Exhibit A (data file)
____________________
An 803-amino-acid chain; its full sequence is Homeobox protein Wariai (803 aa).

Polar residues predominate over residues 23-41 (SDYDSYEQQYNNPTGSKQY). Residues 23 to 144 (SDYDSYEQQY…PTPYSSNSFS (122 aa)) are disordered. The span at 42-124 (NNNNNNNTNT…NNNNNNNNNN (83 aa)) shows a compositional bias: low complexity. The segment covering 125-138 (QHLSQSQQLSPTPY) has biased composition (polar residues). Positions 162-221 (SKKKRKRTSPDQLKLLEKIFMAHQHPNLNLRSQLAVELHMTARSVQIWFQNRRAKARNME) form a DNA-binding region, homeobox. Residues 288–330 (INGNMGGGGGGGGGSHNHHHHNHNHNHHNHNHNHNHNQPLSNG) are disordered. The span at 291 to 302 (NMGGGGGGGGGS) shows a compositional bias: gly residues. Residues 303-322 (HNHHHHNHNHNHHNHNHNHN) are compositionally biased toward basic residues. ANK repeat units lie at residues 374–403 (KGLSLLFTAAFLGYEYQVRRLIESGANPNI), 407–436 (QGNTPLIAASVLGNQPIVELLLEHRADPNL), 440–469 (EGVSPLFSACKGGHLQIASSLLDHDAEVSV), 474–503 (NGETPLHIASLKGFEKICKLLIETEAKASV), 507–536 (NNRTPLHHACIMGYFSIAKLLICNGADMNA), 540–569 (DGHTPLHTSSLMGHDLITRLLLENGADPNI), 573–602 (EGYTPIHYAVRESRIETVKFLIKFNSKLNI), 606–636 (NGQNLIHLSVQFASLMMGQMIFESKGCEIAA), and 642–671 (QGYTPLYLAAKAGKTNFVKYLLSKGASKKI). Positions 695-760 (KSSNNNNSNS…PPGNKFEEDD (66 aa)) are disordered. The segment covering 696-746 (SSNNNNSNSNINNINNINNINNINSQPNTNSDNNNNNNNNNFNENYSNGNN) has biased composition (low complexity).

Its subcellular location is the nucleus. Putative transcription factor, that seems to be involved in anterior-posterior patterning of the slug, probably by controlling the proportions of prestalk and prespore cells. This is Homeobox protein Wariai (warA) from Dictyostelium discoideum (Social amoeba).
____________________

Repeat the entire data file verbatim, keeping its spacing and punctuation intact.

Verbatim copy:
An 803-amino-acid chain; its full sequence is Homeobox protein Wariai (803 aa).

Polar residues predominate over residues 23-41 (SDYDSYEQQYNNPTGSKQY). Residues 23 to 144 (SDYDSYEQQY…PTPYSSNSFS (122 aa)) are disordered. The span at 42-124 (NNNNNNNTNT…NNNNNNNNNN (83 aa)) shows a compositional bias: low complexity. The segment covering 125-138 (QHLSQSQQLSPTPY) has biased composition (polar residues). Positions 162-221 (SKKKRKRTSPDQLKLLEKIFMAHQHPNLNLRSQLAVELHMTARSVQIWFQNRRAKARNME) form a DNA-binding region, homeobox. Residues 288–330 (INGNMGGGGGGGGGSHNHHHHNHNHNHHNHNHNHNHNQPLSNG) are disordered. The span at 291 to 302 (NMGGGGGGGGGS) shows a compositional bias: gly residues. Residues 303-322 (HNHHHHNHNHNHHNHNHNHN) are compositionally biased toward basic residues. ANK repeat units lie at residues 374–403 (KGLSLLFTAAFLGYEYQVRRLIESGANPNI), 407–436 (QGNTPLIAASVLGNQPIVELLLEHRADPNL), 440–469 (EGVSPLFSACKGGHLQIASSLLDHDAEVSV), 474–503 (NGETPLHIASLKGFEKICKLLIETEAKASV), 507–536 (NNRTPLHHACIMGYFSIAKLLICNGADMNA), 540–569 (DGHTPLHTSSLMGHDLITRLLLENGADPNI), 573–602 (EGYTPIHYAVRESRIETVKFLIKFNSKLNI), 606–636 (NGQNLIHLSVQFASLMMGQMIFESKGCEIAA), and 642–671 (QGYTPLYLAAKAGKTNFVKYLLSKGASKKI). Positions 695-760 (KSSNNNNSNS…PPGNKFEEDD (66 aa)) are disordered. The segment covering 696-746 (SSNNNNSNSNINNINNINNINNINSQPNTNSDNNNNNNNNNFNENYSNGNN) has biased composition (low complexity).

Its subcellular location is the nucleus. Putative transcription factor, that seems to be involved in anterior-posterior patterning of the slug, probably by controlling the proportions of prestalk and prespore cells. This is Homeobox protein Wariai (warA) from Dictyostelium discoideum (Social amoeba).